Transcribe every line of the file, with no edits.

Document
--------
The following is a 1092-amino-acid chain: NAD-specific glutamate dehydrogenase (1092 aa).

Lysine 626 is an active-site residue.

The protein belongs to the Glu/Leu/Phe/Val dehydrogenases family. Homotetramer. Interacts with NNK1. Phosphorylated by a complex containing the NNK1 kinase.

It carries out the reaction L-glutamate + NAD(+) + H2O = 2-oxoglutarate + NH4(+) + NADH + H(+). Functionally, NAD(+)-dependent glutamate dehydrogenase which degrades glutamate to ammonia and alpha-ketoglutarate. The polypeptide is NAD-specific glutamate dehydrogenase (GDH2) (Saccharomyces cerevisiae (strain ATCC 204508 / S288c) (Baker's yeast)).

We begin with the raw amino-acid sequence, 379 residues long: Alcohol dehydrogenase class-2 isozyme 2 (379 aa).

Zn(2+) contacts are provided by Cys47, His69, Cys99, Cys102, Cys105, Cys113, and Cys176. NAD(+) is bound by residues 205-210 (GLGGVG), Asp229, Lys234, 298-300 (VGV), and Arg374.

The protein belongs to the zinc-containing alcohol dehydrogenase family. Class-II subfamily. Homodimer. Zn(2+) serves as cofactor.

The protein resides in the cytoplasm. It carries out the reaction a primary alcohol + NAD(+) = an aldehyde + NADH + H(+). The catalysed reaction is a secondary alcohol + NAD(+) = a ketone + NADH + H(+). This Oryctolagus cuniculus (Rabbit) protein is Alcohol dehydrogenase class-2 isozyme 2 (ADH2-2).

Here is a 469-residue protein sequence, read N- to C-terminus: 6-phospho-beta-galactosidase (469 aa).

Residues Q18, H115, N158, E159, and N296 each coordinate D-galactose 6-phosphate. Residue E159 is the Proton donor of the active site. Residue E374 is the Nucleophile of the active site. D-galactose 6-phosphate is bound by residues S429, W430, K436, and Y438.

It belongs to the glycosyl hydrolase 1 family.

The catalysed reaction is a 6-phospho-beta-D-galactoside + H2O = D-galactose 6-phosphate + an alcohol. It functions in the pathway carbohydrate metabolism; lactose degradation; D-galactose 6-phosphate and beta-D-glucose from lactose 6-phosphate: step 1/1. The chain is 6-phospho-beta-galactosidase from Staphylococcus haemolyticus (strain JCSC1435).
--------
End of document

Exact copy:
The following is a 1092-amino-acid chain: NAD-specific glutamate dehydrogenase (1092 aa).

Lysine 626 is an active-site residue.

The protein belongs to the Glu/Leu/Phe/Val dehydrogenases family. Homotetramer. Interacts with NNK1. Phosphorylated by a complex containing the NNK1 kinase.

It carries out the reaction L-glutamate + NAD(+) + H2O = 2-oxoglutarate + NH4(+) + NADH + H(+). Functionally, NAD(+)-dependent glutamate dehydrogenase which degrades glutamate to ammonia and alpha-ketoglutarate. The polypeptide is NAD-specific glutamate dehydrogenase (GDH2) (Saccharomyces cerevisiae (strain ATCC 204508 / S288c) (Baker's yeast)).

We begin with the raw amino-acid sequence, 379 residues long: Alcohol dehydrogenase class-2 isozyme 2 (379 aa).

Zn(2+) contacts are provided by Cys47, His69, Cys99, Cys102, Cys105, Cys113, and Cys176. NAD(+) is bound by residues 205-210 (GLGGVG), Asp229, Lys234, 298-300 (VGV), and Arg374.

The protein belongs to the zinc-containing alcohol dehydrogenase family. Class-II subfamily. Homodimer. Zn(2+) serves as cofactor.

The protein resides in the cytoplasm. It carries out the reaction a primary alcohol + NAD(+) = an aldehyde + NADH + H(+). The catalysed reaction is a secondary alcohol + NAD(+) = a ketone + NADH + H(+). This Oryctolagus cuniculus (Rabbit) protein is Alcohol dehydrogenase class-2 isozyme 2 (ADH2-2).

Here is a 469-residue protein sequence, read N- to C-terminus: 6-phospho-beta-galactosidase (469 aa).

Residues Q18, H115, N158, E159, and N296 each coordinate D-galactose 6-phosphate. Residue E159 is the Proton donor of the active site. Residue E374 is the Nucleophile of the active site. D-galactose 6-phosphate is bound by residues S429, W430, K436, and Y438.

It belongs to the glycosyl hydrolase 1 family.

The catalysed reaction is a 6-phospho-beta-D-galactoside + H2O = D-galactose 6-phosphate + an alcohol. It functions in the pathway carbohydrate metabolism; lactose degradation; D-galactose 6-phosphate and beta-D-glucose from lactose 6-phosphate: step 1/1. The chain is 6-phospho-beta-galactosidase from Staphylococcus haemolyticus (strain JCSC1435).